I have been posting a lot on leaving Chicago. My main potential destination has been Texas.
We are starting to see a better, more robust startup scene here in Chicago, although I feel the startup and Ruby scenes here are still a bit too Groupon-centric. I have always been a bit skeptical about startups. There seems to be a lot of circular reasoning about startups. People at startups tell themselves that they are sooo much better and smarter than bigger companies because they are more flexible and innovative because we are startups which means we are innovative and flexible because we are startups which means we are…….etc, etc. That may be true, but that doesn’t mean their product and/or execution are any good.
The point is that since things are changing, a lot of people think I am crazy for wanting to leave just when things might be starting to get good.
But I think I have hit upon part of the reason.
I went to Moo of I, down in Urbana-Champaign. I have kept in touch with about a dozen people from Moo of I. There are a lot of Moo of I alumni here in Chicago, but the few that I still talk to have all left Illinois. Most are in other states. One is in Jordan. He is Korean, so I am not too clear why he is in Jordan.
Amongst the people that I have gotten to know/became friends with over the past ten years, a lot of them are from other states. A few are from other countries.
So I think part of the reason I want to leave is that sometimes I feel like the whole world is moving, and I am standing still.
I have noticed that people from New York and California seem to have a hard time getting it in their heads that those locations are not on my radar. If you put a New Yorker, a Californian and a Texan in a room together, would they notice?
I am always looking at articles that I come across about different cities in the USA to help me decide if I should stay in Chicago or leave for some other city.
Main Street came up with a list of 10 cities that they think will do well in 2012. For the most part I can agree with some of their findings. Some of the cities on the list are Chicago, Austin and Houston. So it is pretty interesting.
The positives for Austin are the usual: the University of Texas, state government, and increasing employment in the private sector. The positives for Houston are the energy sector and a more stable housing market.
The reason that Chicago will do well in 2012 is because the next G8 meeting will be here. So there will be a lot of spending on security and because of all of the people coming in for the meeting. So while that means Chicago will see an uptick in 2012, there is no long-term trend as we see for Austin and Houston.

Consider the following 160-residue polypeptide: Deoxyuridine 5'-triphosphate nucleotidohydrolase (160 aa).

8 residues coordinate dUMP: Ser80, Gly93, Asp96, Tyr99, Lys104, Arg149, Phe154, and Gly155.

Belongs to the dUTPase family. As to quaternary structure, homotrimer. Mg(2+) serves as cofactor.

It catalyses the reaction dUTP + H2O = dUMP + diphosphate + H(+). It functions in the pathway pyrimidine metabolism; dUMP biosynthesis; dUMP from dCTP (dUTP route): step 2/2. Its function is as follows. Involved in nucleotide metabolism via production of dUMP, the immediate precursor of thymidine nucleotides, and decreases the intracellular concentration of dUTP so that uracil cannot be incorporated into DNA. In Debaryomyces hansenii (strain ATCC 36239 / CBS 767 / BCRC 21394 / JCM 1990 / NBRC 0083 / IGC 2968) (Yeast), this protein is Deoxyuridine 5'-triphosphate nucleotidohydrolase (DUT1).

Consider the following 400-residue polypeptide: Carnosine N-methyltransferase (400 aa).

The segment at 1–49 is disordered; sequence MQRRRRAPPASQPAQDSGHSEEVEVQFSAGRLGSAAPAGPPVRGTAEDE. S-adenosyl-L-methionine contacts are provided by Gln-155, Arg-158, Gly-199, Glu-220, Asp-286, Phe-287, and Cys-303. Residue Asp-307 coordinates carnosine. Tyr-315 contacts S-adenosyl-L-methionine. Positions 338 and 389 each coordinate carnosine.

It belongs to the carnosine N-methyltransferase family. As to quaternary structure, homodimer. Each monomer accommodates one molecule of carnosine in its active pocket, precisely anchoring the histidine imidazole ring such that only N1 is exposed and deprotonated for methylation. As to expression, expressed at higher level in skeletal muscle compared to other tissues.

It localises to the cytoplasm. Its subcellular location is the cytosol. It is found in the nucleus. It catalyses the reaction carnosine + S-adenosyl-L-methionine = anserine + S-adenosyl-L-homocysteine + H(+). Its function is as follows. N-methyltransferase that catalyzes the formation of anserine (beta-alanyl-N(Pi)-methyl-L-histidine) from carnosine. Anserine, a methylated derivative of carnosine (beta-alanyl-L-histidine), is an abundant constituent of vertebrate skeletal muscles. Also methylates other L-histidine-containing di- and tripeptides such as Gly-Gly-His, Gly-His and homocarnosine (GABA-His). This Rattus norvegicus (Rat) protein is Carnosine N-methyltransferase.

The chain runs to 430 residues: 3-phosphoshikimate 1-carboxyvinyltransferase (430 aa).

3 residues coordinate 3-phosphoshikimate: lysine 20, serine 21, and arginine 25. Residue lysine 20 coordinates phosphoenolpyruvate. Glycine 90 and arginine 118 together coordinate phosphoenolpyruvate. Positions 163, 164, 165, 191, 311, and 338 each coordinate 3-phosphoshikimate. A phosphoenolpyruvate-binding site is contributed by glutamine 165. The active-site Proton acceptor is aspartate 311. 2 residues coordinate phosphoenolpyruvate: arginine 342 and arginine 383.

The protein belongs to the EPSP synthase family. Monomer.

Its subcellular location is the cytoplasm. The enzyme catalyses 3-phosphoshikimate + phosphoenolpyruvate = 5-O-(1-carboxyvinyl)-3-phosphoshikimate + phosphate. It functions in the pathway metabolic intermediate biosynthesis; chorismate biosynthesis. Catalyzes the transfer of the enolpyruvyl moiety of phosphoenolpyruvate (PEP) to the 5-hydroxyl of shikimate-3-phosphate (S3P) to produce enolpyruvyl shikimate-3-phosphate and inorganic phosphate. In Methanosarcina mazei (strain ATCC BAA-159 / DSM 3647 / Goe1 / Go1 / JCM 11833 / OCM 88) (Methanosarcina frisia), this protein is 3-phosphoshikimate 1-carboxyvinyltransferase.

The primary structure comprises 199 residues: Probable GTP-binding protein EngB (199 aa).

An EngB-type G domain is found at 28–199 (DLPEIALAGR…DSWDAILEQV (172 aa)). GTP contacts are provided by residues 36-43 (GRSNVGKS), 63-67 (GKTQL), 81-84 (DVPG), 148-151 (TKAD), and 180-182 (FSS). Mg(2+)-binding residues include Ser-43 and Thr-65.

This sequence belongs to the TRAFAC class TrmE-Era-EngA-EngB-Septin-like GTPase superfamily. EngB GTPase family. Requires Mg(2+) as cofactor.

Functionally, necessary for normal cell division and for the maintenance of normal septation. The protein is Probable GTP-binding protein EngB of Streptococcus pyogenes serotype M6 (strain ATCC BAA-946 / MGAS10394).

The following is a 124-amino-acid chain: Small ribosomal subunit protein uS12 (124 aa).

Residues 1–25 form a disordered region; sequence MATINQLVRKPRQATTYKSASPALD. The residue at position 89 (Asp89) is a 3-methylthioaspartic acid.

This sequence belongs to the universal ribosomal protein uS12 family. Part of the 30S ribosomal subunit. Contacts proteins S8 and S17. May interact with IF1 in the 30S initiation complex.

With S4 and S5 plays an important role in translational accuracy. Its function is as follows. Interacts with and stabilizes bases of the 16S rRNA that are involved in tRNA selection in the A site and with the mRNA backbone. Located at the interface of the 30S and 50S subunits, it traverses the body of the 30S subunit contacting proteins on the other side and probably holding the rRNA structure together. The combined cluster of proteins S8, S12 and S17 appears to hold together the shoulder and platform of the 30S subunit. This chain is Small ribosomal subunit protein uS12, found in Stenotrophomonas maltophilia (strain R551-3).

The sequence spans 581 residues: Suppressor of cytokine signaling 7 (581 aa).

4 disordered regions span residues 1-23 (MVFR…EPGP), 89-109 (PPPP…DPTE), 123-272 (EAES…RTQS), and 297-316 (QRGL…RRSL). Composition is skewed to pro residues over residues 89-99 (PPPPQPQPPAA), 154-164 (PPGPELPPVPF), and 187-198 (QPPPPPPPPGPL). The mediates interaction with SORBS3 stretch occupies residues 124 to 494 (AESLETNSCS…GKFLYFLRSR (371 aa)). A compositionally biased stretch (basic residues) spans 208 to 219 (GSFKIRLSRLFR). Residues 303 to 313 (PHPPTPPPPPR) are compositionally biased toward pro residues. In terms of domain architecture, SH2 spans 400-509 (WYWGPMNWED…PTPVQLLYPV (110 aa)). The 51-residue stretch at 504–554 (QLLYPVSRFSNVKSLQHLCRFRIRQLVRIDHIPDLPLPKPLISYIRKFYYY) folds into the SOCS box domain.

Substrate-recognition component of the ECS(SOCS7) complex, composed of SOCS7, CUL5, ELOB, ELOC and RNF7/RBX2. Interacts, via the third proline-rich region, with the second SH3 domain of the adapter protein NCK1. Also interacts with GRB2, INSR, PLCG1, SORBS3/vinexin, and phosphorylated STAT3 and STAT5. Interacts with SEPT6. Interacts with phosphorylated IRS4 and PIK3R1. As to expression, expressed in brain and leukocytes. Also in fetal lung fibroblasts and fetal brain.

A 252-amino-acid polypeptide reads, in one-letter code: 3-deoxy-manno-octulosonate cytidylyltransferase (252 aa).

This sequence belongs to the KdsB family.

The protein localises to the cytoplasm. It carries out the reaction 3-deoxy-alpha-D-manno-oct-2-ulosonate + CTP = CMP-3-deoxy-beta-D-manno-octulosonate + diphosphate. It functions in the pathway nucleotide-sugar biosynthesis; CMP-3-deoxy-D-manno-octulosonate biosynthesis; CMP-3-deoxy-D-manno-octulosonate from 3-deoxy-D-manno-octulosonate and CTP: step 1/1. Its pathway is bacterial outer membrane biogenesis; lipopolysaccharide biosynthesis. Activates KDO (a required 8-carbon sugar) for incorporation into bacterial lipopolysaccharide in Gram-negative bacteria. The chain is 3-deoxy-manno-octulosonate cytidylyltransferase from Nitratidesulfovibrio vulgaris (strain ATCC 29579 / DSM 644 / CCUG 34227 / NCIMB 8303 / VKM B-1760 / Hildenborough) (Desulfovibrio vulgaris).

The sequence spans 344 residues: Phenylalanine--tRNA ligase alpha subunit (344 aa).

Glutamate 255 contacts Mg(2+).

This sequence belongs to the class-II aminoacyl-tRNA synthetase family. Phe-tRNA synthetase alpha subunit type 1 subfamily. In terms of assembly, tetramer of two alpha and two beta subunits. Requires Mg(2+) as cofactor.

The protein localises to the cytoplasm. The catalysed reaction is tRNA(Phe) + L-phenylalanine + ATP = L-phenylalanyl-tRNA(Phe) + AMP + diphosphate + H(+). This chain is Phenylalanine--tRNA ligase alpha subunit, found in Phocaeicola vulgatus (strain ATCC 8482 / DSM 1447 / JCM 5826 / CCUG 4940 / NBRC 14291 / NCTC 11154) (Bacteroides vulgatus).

Many of the other cities are also on the list because they are the sites of one-time events: the Super Bowl (Indianapolis), the Democratic nominating convention (Charlotte) and the Rescumlican convention (Tampa). So what happens to all these cities in 2013? Will they rise or decline? If I leave Chicago, it will not be a short-term change.
In the past I have thought about going to North Dakota for a job. I have no idea if there is a need for software developers in North Dakota, or if my options would be oil rigs or nothing.
I saw an interesting article on Business Insider (the original article is here) about some of the things North Dakota has done over the past decade to improve their economy and stop the brain drain. It’s more than just oil.
One interesting tidbit was that people are moving there from many states, and some people are moving there from Texas. So it looks like my Plan B is someone else’s unsuccessful Plan A.
Image from Wikimedia
On my way home from work I got stuck at an intersection for about 10 minutes because there was some sort of “bike parade”. There were hundreds of people on bikes going down the street. They passed by the Belmont el station right when I got off. They turned left onto Clark, so I was kind of stuck. For about 10 minutes. As were the cars. As were all the other pedestrians.
I am really getting tired of this sort of thing. When I got back from Texas a couple of weeks ago, the traffic in my neighborhood was even worse because there was some neighborhood street fair. I do not think that I should have to change my routine for any fest or parade or art fair or any of that junk.
All people did during this fest was get drunk and make a lot of noise. Which is usually what they do in that part of the neighborhood when there is no fest.
If our new mayor wants to make Chicago a better city and if he wants to make it more business-friendly, here is my suggestion: end all of these fairs, fests, parades, etc. I want to live someplace where I can just go from Point A to Point B without anything unexpected getting in my way. I leave. Then I arrive. That is it. I honestly would not recommend that anyone move to Chicago. I really do not care about taxes. I just want to go about my business.
Going back to the bike parade: I am pretty sure that it had some sort of city sanction or permit. There were quite a few police officers in the parade. I am not sure what the point of it was. Was it to encourage people giving up their cars and bike more? If so, I guarantee it was a failure. It made bad traffic even worse. If you are the reason someone is spending even more time in traffic, they will not listen to what you have to say on transportation.
Image from Wikipedia
Originally posted 2011-05-17 07:26:54
Yesterday Rahm Emmanuel was inaugurated as mayor. A lot of people think that having a new mayor will revitalize our city. Maybe it will, maybe it won’t. I hope things get better around here, but I don’t know if it will be enough to get me to stay.
At the hour of the inauguration, I was on the CTA. There was a delay due to some signal problems. So I was on the CTA for an additional 30 minutes. I think it was pretty ironic. The start of a new era and I was motionless.
Image from City of Chicago website